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2007 Alice: Successful symbiosis of impro-jazz and poetry (eng)

Marc van Vugt's Big Bizar Habit, Wednesday 28th of November 2007, Paradox, Tilburg. By Maarten van de Ven, 27.12.07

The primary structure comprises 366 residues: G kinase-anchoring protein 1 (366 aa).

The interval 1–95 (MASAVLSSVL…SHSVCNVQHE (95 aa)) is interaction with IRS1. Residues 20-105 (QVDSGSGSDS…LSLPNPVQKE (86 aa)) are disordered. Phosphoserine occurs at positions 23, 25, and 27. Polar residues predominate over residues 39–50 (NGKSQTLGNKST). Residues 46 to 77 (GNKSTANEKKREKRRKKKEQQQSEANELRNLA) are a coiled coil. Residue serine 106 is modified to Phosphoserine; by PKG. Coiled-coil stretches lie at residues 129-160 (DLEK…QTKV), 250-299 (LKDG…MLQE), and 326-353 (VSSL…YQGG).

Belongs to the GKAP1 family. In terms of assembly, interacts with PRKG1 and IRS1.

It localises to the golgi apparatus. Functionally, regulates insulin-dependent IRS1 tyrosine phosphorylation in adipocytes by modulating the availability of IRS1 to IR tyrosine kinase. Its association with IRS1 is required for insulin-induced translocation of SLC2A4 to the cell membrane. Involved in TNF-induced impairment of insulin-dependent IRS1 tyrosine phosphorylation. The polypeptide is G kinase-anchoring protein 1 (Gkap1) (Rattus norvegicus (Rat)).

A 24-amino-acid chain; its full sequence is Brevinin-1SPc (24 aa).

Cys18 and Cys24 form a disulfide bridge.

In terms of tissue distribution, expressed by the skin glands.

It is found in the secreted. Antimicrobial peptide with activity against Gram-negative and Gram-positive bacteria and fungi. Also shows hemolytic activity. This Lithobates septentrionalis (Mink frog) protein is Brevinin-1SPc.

In spite of his high fever, Marc van Vugt dragged himself out of bed last Wednesday, to initiate the miraculous world of 'Alice in Space' in Paradox. Alice in Space is an improvised space opera for two voices. Several musicians in a universe render a free interpretation of Robert Sheckley’s cult classic 'Dimension of Miracles' from 1968, a science fiction novel that tells the story of Carmody, an earthling who receives a message telling him he has won a prize in some inter-galactic prize contest. According to singer Ineke van Doorn, who plays Alice, "A most contemporary theme. That’s why the book is so much fun and very interesting". Vincent Wijlhuizen fills the postion of city poet Ingmar Heytze, who’s not able to leave the city of Utrecht right now, but who wrote the lyrics for 'Alice in Space' in close conjunction with Van Doorn. Wijlhuizen interprets different roles during the show, which makes him a binding factor in the story. He plays the Messenger, Space God Melichrone ("all is all") and Veenendaal, contractor of outer space and an absolute sudoku mad waterfall of words. His convincing performance is a tribute to his acting background. All different characters keep in a natural and poignant synchronicity with the performing people. Ineke van Doorn is her comfortable self and feels like the proverbial fish in water in her role as Alice. She wins an inter-galactic barbie doll and is sent on a journey through the Universe. She crosses distant constellations and foreign worlds, and returns to Earth a whole lot wiser. Textually 'Alice in Space' is solid as a rock. The words are witty, well-formulated, unique, sometimes moving and sometimes philosophical. Van Doorn sings 'Witte Plek' (White Spot), a poem written by Heytze about the desire to escape from the chaos of falling bombs and threatening viruses ("when the siren goes I want a place where I can leave into the dark without being interrupted"). Wijlhuizen's Melichrone character does a mind boggling recital about 'All and Omega', where words that contain 'all‘ randomly mix and tumble along with a well-controlled and explicitely clear examination concerning the law of the jungle: eat or be eaten. Speech is conveniently embedded in the musical packaging of this improvised space opera. From a musical point of view, the occupation of the podium can at least be called impressive. Opposite Van Vugt are Angelo Verploegen (trumpet), Mete Erker (sax), Jeffrey Bruinsma (violin), Paul Stouthamer (cello), Paul Berner (double-bass) and Joost Lijbaart (percussion). The music, written by Van Vugt and Van Doorn is diverse, exciting and represented by the band with conviction and perfect harmony. Moreover Van Doorn combines spoken and sung words with additional piano music. Solo performances are notably strong. Bruinsma spicens up his violin play with an interesting wah-wah. Erker has become a strong musical character in just a matter of years and his quick, over-the-top sax solo, in a nervy up-tempo piece is the perfect example of this. Especially beautiful is the rhythm section -the exceptionally complete bass sounds by Berner and inventive percussion work by van Lijbaart– and how this accommodates an improvisation by Stouthamer with its musical punctuation. Verploegen and Van Vugt both make sure the piece as a whole is streamlined and Verploegen impresses, as he does, with his long dragging trumpet sounds. Besides all the aforementioned, there is a lot of visual pleasure on offer. Very funny is the footage of Ineke and her protesting against extraterrestrial creatures kidnapping people. Slides of animals and insects are shown to support the previously mentioned explanation of the law of the jungle. Furthermore there is a bizarre film clip of a horse and trap, the horse being nothing more than a galloping bundle of bones. And last but not least, an honorary mention goes out for Heytze's extremely funny voice-over of a well-known Dutch TV-scientist, Chriet Titulaer. Fortunately on 6 December one of the performances in Utrecht (SJU Jazz podium) was filmed to be released on DVD. The contents of 'Alice in Space' are definitely rich enough to relive. Here’s hoping that more organizers and venue owners have the courage to attract this production.

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